Do You Own A Fleet Of Dump Trucks? 3 Strategies Your Operators Need To Know For Handling A Breakdown
Owning a fleet of dump trucks is a serious responsibility. While you may love being involved in the construction business, you also know that a vehicle breakdown on the road is costly and potentially dangerous. While keeping your fleet maintained should always be your first line of defense against needing to call for heavy-duty towing, your crew should also know what to do during a roadside emergency. Be sure to cover these strategies in your training sessions so that you can quickly get any truck in your fleet back into service.
Make Sure to Follow Safety Protocols
As a heavy-equipment owner, you have a duty to keep people safe and avoid creating potentially hazardous situations, such as a blocked roadway. Make sure that each member of your crew knows how to increase the visibility of a broken-down dump truck on the side of the road. They should also be aware of any laws in your state that require them to report a breakdown to the local police or transportation authorities. This way, the appropriate procedures are followed should the breakdown require additional care to be taken, such as lane closures on a busy highway.
Try to Identify What Went Wrong
Your operators are the best people to provide clues as to what might have caused the breakdown. In some cases, the issue might be able to be fixed on the side of the road by professionals who are experienced with heavy-equipment handling. For instance, it may be a matter of refueling or switching out the battery. However, a major breakdown is typically caused by a more serious issue that will require your crew to call for towing. Being able to explain what happened can help you decide where to have the vehicle towed to.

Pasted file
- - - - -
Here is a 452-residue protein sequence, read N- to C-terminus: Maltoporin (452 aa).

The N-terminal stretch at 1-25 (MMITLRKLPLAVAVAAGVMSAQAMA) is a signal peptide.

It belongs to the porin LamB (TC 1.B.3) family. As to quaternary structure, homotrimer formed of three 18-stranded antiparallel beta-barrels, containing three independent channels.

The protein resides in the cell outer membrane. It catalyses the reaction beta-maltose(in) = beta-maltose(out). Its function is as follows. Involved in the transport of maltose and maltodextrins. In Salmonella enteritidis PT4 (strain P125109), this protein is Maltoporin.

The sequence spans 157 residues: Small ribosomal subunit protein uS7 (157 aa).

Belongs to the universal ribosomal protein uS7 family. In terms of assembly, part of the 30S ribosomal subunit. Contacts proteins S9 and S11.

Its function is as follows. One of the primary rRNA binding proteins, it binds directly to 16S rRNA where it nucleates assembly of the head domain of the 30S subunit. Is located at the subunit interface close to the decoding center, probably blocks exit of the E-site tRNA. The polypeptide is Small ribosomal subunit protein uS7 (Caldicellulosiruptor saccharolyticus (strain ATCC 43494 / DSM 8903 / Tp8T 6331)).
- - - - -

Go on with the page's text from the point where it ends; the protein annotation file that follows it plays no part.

Know How to Properly Call for a Tow
Since time is of the essence for clearing the roadway and getting the dump truck back in operation, your crew should already know exactly who to call for roadside assistance services. When they make the call, have them provide the exact location of the vehicle and request heavy-duty services. They should also know where to have the dump truck towed to, such as your company's maintenance lot or a certified truck repair shop.
Dealing with occasional breakdowns is part of owning and operating a dump truck fleet. By training your crew on how to handle potential issues that they encounter on the road, you can ensure that no time is wasted with arranging for towing and repairs.